In Venezuela: Shortage of Medicine, Food, and Cooperation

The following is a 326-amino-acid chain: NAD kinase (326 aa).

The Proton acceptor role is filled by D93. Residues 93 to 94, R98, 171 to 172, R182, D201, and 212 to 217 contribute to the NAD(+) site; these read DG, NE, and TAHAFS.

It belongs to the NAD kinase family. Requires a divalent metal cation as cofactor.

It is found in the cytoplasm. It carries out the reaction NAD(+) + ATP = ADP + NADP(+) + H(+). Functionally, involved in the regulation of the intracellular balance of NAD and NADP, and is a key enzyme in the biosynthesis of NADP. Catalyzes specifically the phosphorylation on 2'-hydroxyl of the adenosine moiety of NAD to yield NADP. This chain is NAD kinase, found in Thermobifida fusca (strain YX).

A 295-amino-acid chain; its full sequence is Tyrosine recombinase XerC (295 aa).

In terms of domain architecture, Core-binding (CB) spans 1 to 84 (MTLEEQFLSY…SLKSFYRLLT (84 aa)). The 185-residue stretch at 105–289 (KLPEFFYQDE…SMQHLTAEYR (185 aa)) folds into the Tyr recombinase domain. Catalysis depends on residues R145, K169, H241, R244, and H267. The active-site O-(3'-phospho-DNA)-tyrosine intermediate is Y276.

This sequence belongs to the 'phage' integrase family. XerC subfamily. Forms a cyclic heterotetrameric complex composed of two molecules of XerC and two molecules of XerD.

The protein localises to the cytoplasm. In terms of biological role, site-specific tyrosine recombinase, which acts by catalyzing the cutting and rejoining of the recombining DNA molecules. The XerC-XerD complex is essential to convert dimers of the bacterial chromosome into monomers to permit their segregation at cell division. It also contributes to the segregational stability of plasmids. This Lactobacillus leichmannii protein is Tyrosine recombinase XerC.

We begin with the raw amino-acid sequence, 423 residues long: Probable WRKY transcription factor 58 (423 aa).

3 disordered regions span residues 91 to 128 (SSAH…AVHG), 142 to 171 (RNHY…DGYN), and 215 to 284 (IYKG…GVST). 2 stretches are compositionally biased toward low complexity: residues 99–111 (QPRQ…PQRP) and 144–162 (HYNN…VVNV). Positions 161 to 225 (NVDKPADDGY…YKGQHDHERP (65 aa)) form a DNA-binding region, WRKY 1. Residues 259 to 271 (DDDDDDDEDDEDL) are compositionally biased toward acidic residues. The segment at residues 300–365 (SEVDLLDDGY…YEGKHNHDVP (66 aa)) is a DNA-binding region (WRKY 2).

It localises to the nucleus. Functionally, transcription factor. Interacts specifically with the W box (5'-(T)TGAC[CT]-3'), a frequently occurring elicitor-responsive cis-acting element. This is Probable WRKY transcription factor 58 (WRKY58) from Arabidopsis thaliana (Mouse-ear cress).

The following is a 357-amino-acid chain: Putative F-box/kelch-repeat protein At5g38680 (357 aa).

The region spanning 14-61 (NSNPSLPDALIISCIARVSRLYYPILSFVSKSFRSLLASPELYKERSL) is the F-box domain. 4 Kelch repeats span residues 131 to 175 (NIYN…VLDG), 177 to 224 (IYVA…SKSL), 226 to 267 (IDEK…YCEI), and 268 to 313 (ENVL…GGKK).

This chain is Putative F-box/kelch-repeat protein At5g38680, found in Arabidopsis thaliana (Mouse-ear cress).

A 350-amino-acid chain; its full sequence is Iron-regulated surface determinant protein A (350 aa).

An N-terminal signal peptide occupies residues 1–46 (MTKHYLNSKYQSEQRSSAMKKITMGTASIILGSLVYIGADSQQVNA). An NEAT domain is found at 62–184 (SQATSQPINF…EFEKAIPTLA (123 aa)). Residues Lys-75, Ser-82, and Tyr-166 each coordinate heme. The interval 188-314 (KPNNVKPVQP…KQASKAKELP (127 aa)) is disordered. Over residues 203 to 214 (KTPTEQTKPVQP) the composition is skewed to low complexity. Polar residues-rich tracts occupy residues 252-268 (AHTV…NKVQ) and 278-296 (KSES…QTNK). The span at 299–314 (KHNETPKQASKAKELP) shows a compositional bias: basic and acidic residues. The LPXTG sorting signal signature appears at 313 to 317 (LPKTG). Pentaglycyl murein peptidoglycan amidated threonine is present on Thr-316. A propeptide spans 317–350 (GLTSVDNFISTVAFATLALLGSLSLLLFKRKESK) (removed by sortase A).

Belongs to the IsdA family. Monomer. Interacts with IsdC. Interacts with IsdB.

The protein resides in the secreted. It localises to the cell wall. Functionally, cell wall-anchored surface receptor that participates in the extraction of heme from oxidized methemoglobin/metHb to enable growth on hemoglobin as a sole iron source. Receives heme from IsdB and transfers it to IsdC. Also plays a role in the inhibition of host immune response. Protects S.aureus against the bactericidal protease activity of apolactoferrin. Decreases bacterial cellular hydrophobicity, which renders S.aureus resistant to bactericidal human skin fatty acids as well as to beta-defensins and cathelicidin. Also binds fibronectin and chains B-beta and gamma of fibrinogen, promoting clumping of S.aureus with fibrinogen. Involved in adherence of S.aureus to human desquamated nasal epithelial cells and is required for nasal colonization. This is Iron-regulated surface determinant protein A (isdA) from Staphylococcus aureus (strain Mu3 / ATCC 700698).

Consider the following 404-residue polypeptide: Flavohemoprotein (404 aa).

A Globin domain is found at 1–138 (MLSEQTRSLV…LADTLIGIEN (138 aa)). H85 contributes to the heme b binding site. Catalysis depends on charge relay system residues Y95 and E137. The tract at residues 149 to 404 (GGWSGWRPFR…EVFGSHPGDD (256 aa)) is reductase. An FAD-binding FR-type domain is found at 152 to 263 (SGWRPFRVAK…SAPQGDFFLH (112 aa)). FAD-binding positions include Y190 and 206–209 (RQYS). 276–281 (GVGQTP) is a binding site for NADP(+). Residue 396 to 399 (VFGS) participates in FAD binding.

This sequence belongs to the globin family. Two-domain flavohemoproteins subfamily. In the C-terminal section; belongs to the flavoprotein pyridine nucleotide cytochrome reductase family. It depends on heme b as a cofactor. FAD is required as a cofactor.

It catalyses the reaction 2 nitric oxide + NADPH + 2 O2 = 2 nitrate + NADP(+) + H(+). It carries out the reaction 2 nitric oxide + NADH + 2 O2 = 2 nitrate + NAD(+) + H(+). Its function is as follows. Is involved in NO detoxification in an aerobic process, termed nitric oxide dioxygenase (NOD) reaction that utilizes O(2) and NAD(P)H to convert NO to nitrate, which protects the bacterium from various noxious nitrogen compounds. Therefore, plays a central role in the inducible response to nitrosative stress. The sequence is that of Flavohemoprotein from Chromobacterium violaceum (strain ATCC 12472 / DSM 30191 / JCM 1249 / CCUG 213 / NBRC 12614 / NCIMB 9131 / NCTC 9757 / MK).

Key facts about the protests in Venezuela and the crossroads citizens face. #sosvenezuelaSource: Wiki Commons My grandmother just fractured her hip and I am heading to the pharmacy to purchase surgical gauzes. Upon my arrival, the phar- macist tells me they have been out of surgical gauzes since early December and that I’m going to have trouble finding some in that part of Caracas. Twenty minutes later, I arrive at a second pharmacy. After a long wait, I get to the front of the line to find that they don’t have gauzes either. As I look for a third pharmacy, I start to get worried that I won’t be able to find this simple medical supply. My trip to the third pharmacy proves fruitful I find the gauzes and buy as many as I can afford to avoid future shortages. This situation is unfortunately far too common. On a daily basis, thousands of Venezuelans are unable to find the basic goods and medical supplies their families need. The shortage of basic goods, such as food and medical supplies, has been a pressing issue since early 2014. However, recently heightened political tensions have caused these shortages to grow increasingly worse. Today, the average Venezuelan is confronted with food shortages, rising inflation, salaries that do not support a living wage, and a constant fear of violent crime or death. Protestors have taken to the streets since February 12th condemning these issues in hope for change. It is worth noting that these problems are not new, but have recently spawned continuous public protests since mid-February: Key facts about the protests: February 4th, 2014 – Venezuelan students in San Cristobal, Táchira, peacefully protested against insecurity in response to the attempted rape of a student on the campus of the Universidad de Los Andres. The police attacked protesters with gas bombs and air shots, to which student protestors responded by striking back with stones. Three students were detained and taken to a high security prison. February 12th, 2014 – Because of the violent response of the San Cristobal police, Venezuelan students organized a national protest. Three people were killed by the National Guard and armed pro- government groups, many were also wounded, detained, or went missing. – The deaths surprised everyone. The exaggerated force used in the police’s response enraged people and motivated them to stay in the streets. March 23, 2014 – The balance is as follows: 1,850 protesters detained, over 1,000 wounded, 34 people dead, and 59 confirmed cases of torture. The deaths include both demonstrators and police officers. – Leopoldo López, an important opposition leader, was imprisoned and blamed for the deaths. Two other opposition mayors are imprisoned for the same reason. Opposition leaders have been promoting dialogue with the government to address Venezuela’s most pressing problems. Regardless of political preferences, Venezuelans agree that the shortage of basic goods and rampant crime are the most important problems to tackle. The call for negotiations was finally answered on February 26th, when Venezuelan President Nicolás Maduro organized a National Peace Conference but failed to include major opposition leaders such as Caracas Mayor Antonio Ledezma, or Miranda Governor Henrique Capriles, who have been pressuring the government to have this national conversation. Maduro’s key points during the conference were: national coordination, stopping the violence surrounding the protests, national sovereignty against foreign intervention, and a second Peace Conference, which has yet to take place. The first conference has not produced any tangible results. On the contrary, violence against protesters continues to rise. Alejandro Dumont, an economics student at the Universidad Central de Venezuela (UCV) and president of his student organization, argues that a negotiation shouldn’t be necessary for the government to stop the repression. In Dumont’s list of objectives for the student movement, he hopes to liberate political prisoners, such as Leopoldo López, and disarm the paramilitary groups. Dumont noted that Maduro’s government is taking advantage of the violence because “it distracts [the population] from the real problems of the country, those that affect you regardless of your politics; chavista or not.” Despite the students’ efforts, their agenda doesn’t cover all of Venezuela’s problems. The economic situation needs an urgent solution. According to the Venezuelan Central Bank, in January 2014, inflation was at 57.3 percent. Prices continue to increase rapidly, while salaries have not been catching up. Furthermore, the Central Bank revealed a 28 percent shortage of goods, which explains why it has become so difficult to find basic goods in the Venezuelan market. Pedro Palma, former President of the Academy of Economic Sciences, argues that the government has not taken comprehensive action to bring about improvement and lacks the disposition to create shifts in the economy. The economic crisis has continued to worsen following the modest ini- tiatives that Maduro’s administra- tion implemented. “Decisive steps must be taken in terms of fiscal pol- icy, public services, gas prices, public spending and corruption,” said Palma. Today, the government is trapped between protests and an economic crisis. People are suffering and will continue to suffer, unless Venezuela invites all parties to the negotiating table and takes the necessary steps to reverse its course. Mariana Martin is a first-year Master of Public Administration student.

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